How do we manage information, knowledge, code and designs?
Knowledge grows exponentially and benefits more people when it is shared. This is why commoners prefer to share knowledge rather than exploit it for private gain. Accessible information can be used to educate and be adapted to one’s own needs before being shared once again. This free sharing of knowledge within a commons is not just generative; it is necessary for making consent-based decisions that engender trust.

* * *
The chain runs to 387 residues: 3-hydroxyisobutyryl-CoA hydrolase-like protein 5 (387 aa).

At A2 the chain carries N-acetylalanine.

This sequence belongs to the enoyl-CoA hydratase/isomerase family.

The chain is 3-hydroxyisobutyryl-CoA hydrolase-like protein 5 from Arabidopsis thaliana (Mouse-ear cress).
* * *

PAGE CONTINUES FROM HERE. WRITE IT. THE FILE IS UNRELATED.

# Examples - Online collaborations for building a computer operating system (e.g. Linux ), making open-source blueprints available (e.g., Open Source Ecology , Wikihouse and Vivihouse ). - Open-access publishing of books, texts and other content using Creative Commons licenses (e.g., Open Access Publishing Directory, Public Library of Science). - Establishing new initiatives such as community land trusts and Transition Towns . - Contributing red links on wikis to signal that missing information needs to be found and inserted (e.g. Wikipedia). - Sharing knowledge via mailing lists, listservs, and federated wikis.